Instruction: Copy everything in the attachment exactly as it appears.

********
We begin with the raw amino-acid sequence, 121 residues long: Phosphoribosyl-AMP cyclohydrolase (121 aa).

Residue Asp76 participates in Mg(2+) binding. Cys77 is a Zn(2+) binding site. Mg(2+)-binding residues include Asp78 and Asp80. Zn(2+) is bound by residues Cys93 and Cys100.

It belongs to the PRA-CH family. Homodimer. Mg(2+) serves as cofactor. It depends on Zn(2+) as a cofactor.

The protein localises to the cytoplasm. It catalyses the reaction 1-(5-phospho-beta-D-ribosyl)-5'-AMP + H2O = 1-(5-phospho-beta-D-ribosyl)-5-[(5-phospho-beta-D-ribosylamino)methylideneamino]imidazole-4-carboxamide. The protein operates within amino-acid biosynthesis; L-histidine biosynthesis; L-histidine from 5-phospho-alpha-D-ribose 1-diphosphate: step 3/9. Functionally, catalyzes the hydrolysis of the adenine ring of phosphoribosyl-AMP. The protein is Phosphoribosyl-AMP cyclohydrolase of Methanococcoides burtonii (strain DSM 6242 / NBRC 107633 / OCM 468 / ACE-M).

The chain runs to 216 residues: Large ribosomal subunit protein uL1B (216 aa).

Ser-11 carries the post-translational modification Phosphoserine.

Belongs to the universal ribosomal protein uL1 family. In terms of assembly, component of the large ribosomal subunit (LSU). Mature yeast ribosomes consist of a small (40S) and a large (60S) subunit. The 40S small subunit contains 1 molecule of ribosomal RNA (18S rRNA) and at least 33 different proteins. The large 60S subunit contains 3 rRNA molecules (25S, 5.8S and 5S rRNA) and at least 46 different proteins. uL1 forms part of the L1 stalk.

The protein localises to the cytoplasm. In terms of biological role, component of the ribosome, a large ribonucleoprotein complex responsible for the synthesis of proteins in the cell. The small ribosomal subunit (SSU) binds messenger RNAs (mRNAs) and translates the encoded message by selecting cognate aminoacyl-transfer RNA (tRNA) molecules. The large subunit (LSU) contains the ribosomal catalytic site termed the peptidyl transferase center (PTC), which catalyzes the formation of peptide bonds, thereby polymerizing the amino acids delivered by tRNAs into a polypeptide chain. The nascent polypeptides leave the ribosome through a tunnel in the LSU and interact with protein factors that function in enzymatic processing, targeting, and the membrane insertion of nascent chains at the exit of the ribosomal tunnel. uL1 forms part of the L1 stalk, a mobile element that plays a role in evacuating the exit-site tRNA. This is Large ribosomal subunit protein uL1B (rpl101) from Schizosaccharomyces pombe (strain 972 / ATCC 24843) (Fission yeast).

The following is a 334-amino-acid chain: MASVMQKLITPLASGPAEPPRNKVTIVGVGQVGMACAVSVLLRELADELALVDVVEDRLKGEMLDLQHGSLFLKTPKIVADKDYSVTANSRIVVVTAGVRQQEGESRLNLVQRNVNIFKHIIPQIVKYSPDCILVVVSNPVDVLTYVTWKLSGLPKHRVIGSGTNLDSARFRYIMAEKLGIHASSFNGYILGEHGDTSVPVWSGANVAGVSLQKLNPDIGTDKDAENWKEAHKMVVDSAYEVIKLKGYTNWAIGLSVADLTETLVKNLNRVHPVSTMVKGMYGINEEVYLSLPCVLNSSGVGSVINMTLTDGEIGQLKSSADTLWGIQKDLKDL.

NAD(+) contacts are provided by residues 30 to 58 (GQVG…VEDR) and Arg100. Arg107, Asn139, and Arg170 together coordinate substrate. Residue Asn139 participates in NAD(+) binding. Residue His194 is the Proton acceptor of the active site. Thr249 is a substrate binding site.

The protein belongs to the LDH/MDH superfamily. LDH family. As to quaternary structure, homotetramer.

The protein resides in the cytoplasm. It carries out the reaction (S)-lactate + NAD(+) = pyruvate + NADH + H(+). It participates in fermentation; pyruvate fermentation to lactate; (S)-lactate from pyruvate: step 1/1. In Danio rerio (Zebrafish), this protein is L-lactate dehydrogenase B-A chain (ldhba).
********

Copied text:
We begin with the raw amino-acid sequence, 121 residues long: Phosphoribosyl-AMP cyclohydrolase (121 aa).

Residue Asp76 participates in Mg(2+) binding. Cys77 is a Zn(2+) binding site. Mg(2+)-binding residues include Asp78 and Asp80. Zn(2+) is bound by residues Cys93 and Cys100.

It belongs to the PRA-CH family. Homodimer. Mg(2+) serves as cofactor. It depends on Zn(2+) as a cofactor.

The protein localises to the cytoplasm. It catalyses the reaction 1-(5-phospho-beta-D-ribosyl)-5'-AMP + H2O = 1-(5-phospho-beta-D-ribosyl)-5-[(5-phospho-beta-D-ribosylamino)methylideneamino]imidazole-4-carboxamide. The protein operates within amino-acid biosynthesis; L-histidine biosynthesis; L-histidine from 5-phospho-alpha-D-ribose 1-diphosphate: step 3/9. Functionally, catalyzes the hydrolysis of the adenine ring of phosphoribosyl-AMP. The protein is Phosphoribosyl-AMP cyclohydrolase of Methanococcoides burtonii (strain DSM 6242 / NBRC 107633 / OCM 468 / ACE-M).

The chain runs to 216 residues: Large ribosomal subunit protein uL1B (216 aa).

Ser-11 carries the post-translational modification Phosphoserine.

Belongs to the universal ribosomal protein uL1 family. In terms of assembly, component of the large ribosomal subunit (LSU). Mature yeast ribosomes consist of a small (40S) and a large (60S) subunit. The 40S small subunit contains 1 molecule of ribosomal RNA (18S rRNA) and at least 33 different proteins. The large 60S subunit contains 3 rRNA molecules (25S, 5.8S and 5S rRNA) and at least 46 different proteins. uL1 forms part of the L1 stalk.

The protein localises to the cytoplasm. In terms of biological role, component of the ribosome, a large ribonucleoprotein complex responsible for the synthesis of proteins in the cell. The small ribosomal subunit (SSU) binds messenger RNAs (mRNAs) and translates the encoded message by selecting cognate aminoacyl-transfer RNA (tRNA) molecules. The large subunit (LSU) contains the ribosomal catalytic site termed the peptidyl transferase center (PTC), which catalyzes the formation of peptide bonds, thereby polymerizing the amino acids delivered by tRNAs into a polypeptide chain. The nascent polypeptides leave the ribosome through a tunnel in the LSU and interact with protein factors that function in enzymatic processing, targeting, and the membrane insertion of nascent chains at the exit of the ribosomal tunnel. uL1 forms part of the L1 stalk, a mobile element that plays a role in evacuating the exit-site tRNA. This is Large ribosomal subunit protein uL1B (rpl101) from Schizosaccharomyces pombe (strain 972 / ATCC 24843) (Fission yeast).

The following is a 334-amino-acid chain: MASVMQKLITPLASGPAEPPRNKVTIVGVGQVGMACAVSVLLRELADELALVDVVEDRLKGEMLDLQHGSLFLKTPKIVADKDYSVTANSRIVVVTAGVRQQEGESRLNLVQRNVNIFKHIIPQIVKYSPDCILVVVSNPVDVLTYVTWKLSGLPKHRVIGSGTNLDSARFRYIMAEKLGIHASSFNGYILGEHGDTSVPVWSGANVAGVSLQKLNPDIGTDKDAENWKEAHKMVVDSAYEVIKLKGYTNWAIGLSVADLTETLVKNLNRVHPVSTMVKGMYGINEEVYLSLPCVLNSSGVGSVINMTLTDGEIGQLKSSADTLWGIQKDLKDL.

NAD(+) contacts are provided by residues 30 to 58 (GQVG…VEDR) and Arg100. Arg107, Asn139, and Arg170 together coordinate substrate. Residue Asn139 participates in NAD(+) binding. Residue His194 is the Proton acceptor of the active site. Thr249 is a substrate binding site.

The protein belongs to the LDH/MDH superfamily. LDH family. As to quaternary structure, homotetramer.

The protein resides in the cytoplasm. It carries out the reaction (S)-lactate + NAD(+) = pyruvate + NADH + H(+). It participates in fermentation; pyruvate fermentation to lactate; (S)-lactate from pyruvate: step 1/1. In Danio rerio (Zebrafish), this protein is L-lactate dehydrogenase B-A chain (ldhba).